email a friend
printable version
VU
White-necked Crow Corvus leucognaphalus

Justification
This species has declined rapidly since the early 1980s, and the population and range are now small, fragmented and continuing to decline. It may decline more rapidly in the future owing to the westward spread of Pearly-eyed Thrasher Margarops fuscata and therefore deserves to be monitored closely. It consequently qualifies as Vulnerable.

Taxonomic source(s)
AOU. 1998. Check-list of North American birds. American Ornithologists' Union, Washington, D.C.
Sibley, C. G.; Monroe, B. L. 1990. Distribution and taxonomy of birds of the world. Yale University Press, New Haven, USA.
Stotz, D. F.; Fitzpatrick, J. W.; Parker, T. A.; Moskovits, D. K. 1996. Neotropical birds: ecology and conservation. University of Chicago Press, Chicago.

Identification
42-46 cm. Large, black crow with purplish or bluish gloss. Heavy, black bill with markedly decurved culmen. Reddish iris, but yellow also reported. Bases of neck feathers are white but this cannot be seen in field. Similar spp Smaller Hispaniolan Palm Crow C. palmarum differs in voice and stronger, more direct and less flappy flight action. Also flies higher and even soars occasionally. Nasal tufts are swept upwards and do not conceal nostrils as in C. palmarum. Voice Unusual and variable bubbling and squawking, reminiscent of chattering parrot. Also raven-like notes. Hints Usually found in pairs or small parties at fruiting trees.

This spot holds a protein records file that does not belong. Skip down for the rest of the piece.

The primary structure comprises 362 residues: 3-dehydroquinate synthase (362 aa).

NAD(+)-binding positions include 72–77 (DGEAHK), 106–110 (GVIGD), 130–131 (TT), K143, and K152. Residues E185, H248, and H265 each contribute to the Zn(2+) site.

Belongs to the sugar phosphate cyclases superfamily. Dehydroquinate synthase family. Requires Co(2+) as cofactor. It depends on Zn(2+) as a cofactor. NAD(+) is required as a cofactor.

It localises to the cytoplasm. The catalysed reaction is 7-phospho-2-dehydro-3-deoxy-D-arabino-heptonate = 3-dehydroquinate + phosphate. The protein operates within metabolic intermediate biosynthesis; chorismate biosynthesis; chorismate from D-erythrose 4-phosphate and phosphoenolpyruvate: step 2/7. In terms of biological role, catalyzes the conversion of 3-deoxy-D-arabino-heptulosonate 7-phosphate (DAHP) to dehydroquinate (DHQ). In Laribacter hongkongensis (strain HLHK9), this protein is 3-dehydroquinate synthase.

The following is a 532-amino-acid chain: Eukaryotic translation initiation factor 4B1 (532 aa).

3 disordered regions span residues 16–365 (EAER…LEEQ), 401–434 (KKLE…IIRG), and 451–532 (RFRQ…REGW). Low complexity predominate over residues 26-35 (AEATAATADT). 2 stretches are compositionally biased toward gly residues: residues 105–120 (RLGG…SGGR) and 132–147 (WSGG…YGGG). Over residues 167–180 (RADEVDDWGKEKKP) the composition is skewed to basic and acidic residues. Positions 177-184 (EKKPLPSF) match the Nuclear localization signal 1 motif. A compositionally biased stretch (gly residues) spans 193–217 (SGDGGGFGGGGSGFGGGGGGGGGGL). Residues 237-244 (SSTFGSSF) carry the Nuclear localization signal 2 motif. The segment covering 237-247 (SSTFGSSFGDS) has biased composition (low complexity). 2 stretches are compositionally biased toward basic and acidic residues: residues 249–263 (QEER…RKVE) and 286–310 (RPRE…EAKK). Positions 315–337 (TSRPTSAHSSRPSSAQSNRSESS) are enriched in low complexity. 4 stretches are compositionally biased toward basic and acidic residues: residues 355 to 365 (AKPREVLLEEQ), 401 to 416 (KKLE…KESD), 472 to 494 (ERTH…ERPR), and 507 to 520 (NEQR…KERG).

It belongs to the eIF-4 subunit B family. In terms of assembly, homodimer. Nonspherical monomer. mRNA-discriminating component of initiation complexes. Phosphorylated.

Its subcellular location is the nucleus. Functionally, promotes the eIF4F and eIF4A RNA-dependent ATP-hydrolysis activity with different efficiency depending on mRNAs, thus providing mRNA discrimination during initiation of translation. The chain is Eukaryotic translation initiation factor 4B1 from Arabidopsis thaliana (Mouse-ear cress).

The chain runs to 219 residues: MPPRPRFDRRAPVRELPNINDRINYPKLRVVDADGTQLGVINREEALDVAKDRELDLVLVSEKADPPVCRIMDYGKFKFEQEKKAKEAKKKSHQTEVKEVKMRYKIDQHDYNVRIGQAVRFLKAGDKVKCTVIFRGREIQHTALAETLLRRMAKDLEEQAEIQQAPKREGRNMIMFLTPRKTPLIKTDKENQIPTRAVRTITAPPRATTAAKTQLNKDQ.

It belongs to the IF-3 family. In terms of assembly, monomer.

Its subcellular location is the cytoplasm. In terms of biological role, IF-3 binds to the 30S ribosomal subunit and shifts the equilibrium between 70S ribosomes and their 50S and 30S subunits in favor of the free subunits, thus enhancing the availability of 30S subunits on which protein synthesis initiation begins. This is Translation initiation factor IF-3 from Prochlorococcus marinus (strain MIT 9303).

Distribution and population
Corvus leucognaphalus is now confined to Haiti, the Dominican Republic and the offshore islands of Gonâve, Saona and Vache (Raffaele et al. 1998, T. Brooks in litt. 2000). It was once abundant on Puerto Rico (to USA), but was last recorded there in 1977 (R. Rodriguez in litt. 2007). On Hispaniola, it was considered locally common even in the early 1980s, but there has been a subsequent population decline (to less than 10,000 individuals) and range contraction. Sizeable populations are now restricted to Los Haitises and Jaragua National Parks, and the Sierra de Baoruco in the Dominican Republic, and it remains quite common on Île-à-Vache (T. Brooks in litt. 2000).

Population justification
The population is estimated to number 2,500-9,999 individuals based on an assessment of known records, descriptions of abundance and range size. This is consistent with recorded population density estimates for congeners or close relatives with a similar body size, and the fact that only a proportion of the estimated Extent of Occurrence is likely to be occupied. This estimate is equivalent to 1,667-6,666 mature individuals, rounded here to 1,500-7,000 mature individuals.

Trend justification
There are no new data on population trends; however, the species is still suspected to be declining rapidly, and may do so more rapidly in the future owing to the westward spread of the Pearly-eyed Thrasher.

Ecology
It inhabits lowland and montane wooded regions, where it probably favours old, mature forest (Madge and Burn 1993). It is intolerant of degraded habitats or areas opened up by forest clearance (Madge and Burn 1993). The diet is mainly fruit and seeds, but also vertebrates and large insects (Raffaele et al. 1998). It nests high in large trees or palms between the end of February and May (Madge and Burn 1993, Wiley 2006).

Threats